POLITICS & INSTITUTIONS - ECONOMY

EU presents first LGBTIQ equality strategy



A man shown during a demonstration in Brussels demanding equality for the LGBT+ community in Poland  Shutterstock

A man shown during a demonstration in Brussels demanding equality for the LGBT+ community in Poland  Shutterstock

The European Commission on Thursday presented its first LGBTIQ equality strategy to address discrimination and other challenges impacting this community, which the EU body says have worsened with the health crisis. 

According to the EU, 43% of LGBT people felt discriminated against in 2019 (up from 37% in 2012), even as 76% of EU citizens now claim they want to see the same rights applied to the community as heterosexual people have (versus 71% in 2015). 

In Thursday’s press statement, the Commission stated, “The covid-19 crisis has brought new pressures for the most vulnerable groups, and LGBTIQ people are no exception.”

The strategy, which had been announced by Commision president Ursula von der Leyen in her 2020 state of the union address, sets out objectives for 2020-2025 around four pillars.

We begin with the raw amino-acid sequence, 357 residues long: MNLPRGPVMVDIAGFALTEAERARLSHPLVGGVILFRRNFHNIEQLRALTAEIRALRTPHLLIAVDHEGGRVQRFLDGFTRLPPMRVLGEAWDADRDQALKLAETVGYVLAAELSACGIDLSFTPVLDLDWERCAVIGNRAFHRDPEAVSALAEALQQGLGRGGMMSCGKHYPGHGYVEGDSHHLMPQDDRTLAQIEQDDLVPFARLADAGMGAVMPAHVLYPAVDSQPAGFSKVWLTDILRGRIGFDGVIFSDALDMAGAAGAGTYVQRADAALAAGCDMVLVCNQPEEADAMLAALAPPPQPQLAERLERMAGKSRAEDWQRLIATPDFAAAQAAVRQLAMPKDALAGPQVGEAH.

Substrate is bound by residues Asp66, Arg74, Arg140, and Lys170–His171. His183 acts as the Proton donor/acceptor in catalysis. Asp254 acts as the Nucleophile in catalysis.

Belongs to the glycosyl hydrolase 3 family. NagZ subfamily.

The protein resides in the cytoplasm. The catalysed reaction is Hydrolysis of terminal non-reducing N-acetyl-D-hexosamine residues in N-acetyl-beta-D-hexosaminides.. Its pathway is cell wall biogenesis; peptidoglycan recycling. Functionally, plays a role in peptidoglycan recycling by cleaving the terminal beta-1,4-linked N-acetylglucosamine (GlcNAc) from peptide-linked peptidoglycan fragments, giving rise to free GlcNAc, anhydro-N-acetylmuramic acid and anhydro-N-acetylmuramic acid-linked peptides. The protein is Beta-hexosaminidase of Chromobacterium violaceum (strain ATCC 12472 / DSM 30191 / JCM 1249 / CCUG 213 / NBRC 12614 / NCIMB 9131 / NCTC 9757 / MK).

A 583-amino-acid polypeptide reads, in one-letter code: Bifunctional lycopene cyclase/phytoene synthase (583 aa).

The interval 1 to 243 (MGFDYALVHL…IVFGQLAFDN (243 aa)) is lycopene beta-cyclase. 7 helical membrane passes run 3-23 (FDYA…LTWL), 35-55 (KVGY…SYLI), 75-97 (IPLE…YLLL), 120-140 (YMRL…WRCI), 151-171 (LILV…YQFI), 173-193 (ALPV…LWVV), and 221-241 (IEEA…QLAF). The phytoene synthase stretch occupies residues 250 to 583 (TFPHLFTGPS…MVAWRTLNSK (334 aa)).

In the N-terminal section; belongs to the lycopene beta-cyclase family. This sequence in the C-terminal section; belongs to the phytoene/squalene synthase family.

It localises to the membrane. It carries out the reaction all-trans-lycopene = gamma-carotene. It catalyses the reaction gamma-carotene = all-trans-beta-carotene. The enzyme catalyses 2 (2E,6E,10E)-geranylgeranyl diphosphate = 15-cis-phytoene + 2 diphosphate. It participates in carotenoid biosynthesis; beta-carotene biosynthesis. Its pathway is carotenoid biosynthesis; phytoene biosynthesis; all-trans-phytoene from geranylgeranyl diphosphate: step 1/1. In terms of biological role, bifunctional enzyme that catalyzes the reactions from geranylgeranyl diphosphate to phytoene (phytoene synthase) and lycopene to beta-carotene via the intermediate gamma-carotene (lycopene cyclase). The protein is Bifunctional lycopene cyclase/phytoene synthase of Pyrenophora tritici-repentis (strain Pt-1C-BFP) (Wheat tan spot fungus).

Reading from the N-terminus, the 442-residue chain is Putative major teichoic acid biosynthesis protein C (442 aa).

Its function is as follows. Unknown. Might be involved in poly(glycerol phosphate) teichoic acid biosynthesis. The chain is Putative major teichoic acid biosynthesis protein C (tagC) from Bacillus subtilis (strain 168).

The first is tackling discrimination, with the Commission set to conduct a stocktaking exercise especially focused on employment, while a report on the employment equality directive is set for publication in 2022.  The Commission adds that it will also “specifically address the risk of bias and discrimination inherent in artificial intelligence (AI) systems”. 

The EU also wants to ensure safety and plans to present a 2021 initiative which would extend the EU crime list to include hate speech targeted at the LGBTIQ community. 

Protecting “rainbow families” is another priority, as the Commission seeke to recognise the gap across various member states in recognising LGBTIQ families. 

Finally, the Commission aims to support equality actions under different instruments and funds in order to integrate equality for LGBTIQ communities around the world. 

Commissioner for equality Helena Dalli said the move sets “an example to follow… everybody in the European Union should feel safe and free without fear of discrimination or violence on the grounds of sexual orientation, gender identity, gender expression or sex characteristics.”